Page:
President Cyril Ramaphosa was this week lavishly praised by both a British peer and a Chinese diplomat.
Ramaphosa is the “last hope of this country”, Lin Songtian, the Chinese ambassador to South Africa, said in a Reuters interview. In similarly flattering vein, Lord Peter Hain said that the international community was baffled by the “vilification” of Ramaphosa and Public Enterprises Minister Pravin Gordhan.
“It bewilders international investors that the 'good guys' are being attacked ... and the 'bad guys' swagger around at will,” Hain told Fin24. If the president had to “watch his back” instead of focusing on solving the country's “massive challenges”, the distraction would ultimately damage SA.
Although our embattled leader is no doubt grateful for any help he can get, from whatever quarter, being the object of foreign veneration is not an unadulterated good. When the leader of a country starts getting, from abroad, compliments and expressions of support against rival factions — especially from a Chinese diplomat schooled to be studiously evenhanded in public — it’s a sure indication that they think he is deep in the political crap.
And however well intentioned these kind words might be, they can hinder as much as help. After all, why would anyone endorse a rival nation’s president or prime minister, except to benefit themselves or their own country?
For example, President Donald Trump’s tweeted enthusiasm for Boris Johnson might have pleased some Tories, but come a general election, the rest of the electorate will view it suspiciously, a sign of the British prime minister being the US leader’s puppet. In SA, among the radicals of the Economic Freedom Fighters and the African National Congress' left wing, the words of a British lord — albeit he is a Labourite and a former South African-born anti-apartheid activist — will be used as evidence of the hold White Monopoly Capital and its neocolonial masters have over our billionaire president.
Hain was quick to blame all SA’s woes on Ramaphosa's internal opponents, whom he does not name but are clearly the clique rallied around former president Jacob Zuma. “What astonishes me about the faction that tries to drag Ramaphosa back and tries to get the opportunity to climb on the gravy train again is that they seem to have no regard at all for the plight of the country,” said Hain.
“SA faces a competitive threat, yet this faction behaves as if there is not a competitive world out there. They do not realise that every move they make is treated with dismay by the markets and by the business community … It is shameless. They are only interested in themselves.”
Hain’s exoneration of Ramaphosa is ludicrously generous and also misguided. At this moment, what is most holding back SA is not the danger posed by the Zuma-ites, but the inexplicable timidity of the president.
Unemployment has just hit 29% for the past quarter, with youth unemployment almost double that. Some 49,000 jobs were lost in the formal sector and the same number again in private households, perhaps as the national minimum wage chews its way through already depleted pockets.
Yet Ramaphosa’s choice as Labour Minister, Thulas Nxesi, continues to insist that well-paid work remains the primary goal. Interviewed by the Mail&Guardian in the shadow cast by those gruesome unemployment figures, Nxesi says: “There are some who argue that an any jobs (approach) – which yields more jobs – is better than the decent jobs we are striving for … As South Africans, we are not going back to those dark days – certainly not under the watch of this government.”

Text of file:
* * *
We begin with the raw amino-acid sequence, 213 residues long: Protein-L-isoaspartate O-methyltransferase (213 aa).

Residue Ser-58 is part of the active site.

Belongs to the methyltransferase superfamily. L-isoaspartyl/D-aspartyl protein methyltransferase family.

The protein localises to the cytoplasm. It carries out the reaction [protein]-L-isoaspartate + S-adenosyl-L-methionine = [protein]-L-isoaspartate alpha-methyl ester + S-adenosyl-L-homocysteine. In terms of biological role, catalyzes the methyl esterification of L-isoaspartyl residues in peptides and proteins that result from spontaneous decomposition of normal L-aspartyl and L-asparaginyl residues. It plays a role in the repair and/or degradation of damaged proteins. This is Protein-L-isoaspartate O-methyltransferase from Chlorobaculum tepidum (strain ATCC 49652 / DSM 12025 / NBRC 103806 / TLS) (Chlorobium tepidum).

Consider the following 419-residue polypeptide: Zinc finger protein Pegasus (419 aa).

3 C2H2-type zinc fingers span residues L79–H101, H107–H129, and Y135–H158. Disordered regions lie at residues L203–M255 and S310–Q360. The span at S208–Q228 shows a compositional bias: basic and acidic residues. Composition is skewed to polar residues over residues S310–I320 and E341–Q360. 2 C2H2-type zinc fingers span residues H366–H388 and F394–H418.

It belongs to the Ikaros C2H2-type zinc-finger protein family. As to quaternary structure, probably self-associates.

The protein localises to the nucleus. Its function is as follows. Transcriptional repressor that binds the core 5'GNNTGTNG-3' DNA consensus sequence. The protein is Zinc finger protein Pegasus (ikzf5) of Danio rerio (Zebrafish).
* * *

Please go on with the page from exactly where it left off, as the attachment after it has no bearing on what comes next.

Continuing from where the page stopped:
Such a purist, ideological approach may find favour with old Struggle stalwarts like Hain. Less so with the infinitely pragmatic Chinese. Explaining the absence in SA of the kind of major infrastructure projects that the Chinese have implemented elsewhere in Africa, Lin was forthright. “Why? Because we don’t only need the concept of a project” and the projects suggested by SA authorities “lacked feasibility studies capable of reassuring the Chinese government and banks of their profitability and sustainability.”
Lin was similarly unambiguous about Eskom, just one of the many imploding state-owned enterprises (SOEs) that is straining the economy. “Eskom is a debt trap. China gave them some loans before. And now they become very cautious ... Eskom is not an issue of money. It’s [an] issue of operation mechanisms, management, capacity…”
Even if we lay the blame for all Eskom's woes at the foot of the Zuma faction — ignoring the implicit culpability of Ramaphosa and Gordhan, who for all of the ruinous Zuma years were at the centre of ANC power — it doesn’t explain why one of the obvious causes of fiscal strain, gross levels of overmanning in the SOEs and government, is not being tackled.
Eskom is estimated to be 66% overstaffed and has about 27,500 employees who should be let go. But the unions have flatly rejected any retrenchments and Ramaphosa has meekly accepted that.
Similarly, the public service is overstaffed, but Ramaphosa’s government last year gave its 2.7m employees above-inflation salary increases of 6%-7%. Last week, National Treasury’s Director-General, Dondo Mogajane, told City Press, “National Treasury’s box is empty” and the best way to plug the gaping hole in the fiscus may be for all state employees to take a 10% cut in salaries and wages.
Of course, that’s simply not going to happen. It’s inconceivable that Ramaphosa, who has just backed off 30,000 voluntary retrenchments of public servants because of union opposition, will now dare to cut pay.
It is probably true, as Hain and Lin assert, that Ramaphosa is the only person left in the ANC government who could save SA.
Unfortunately, he also appears to lack the courage to do so.
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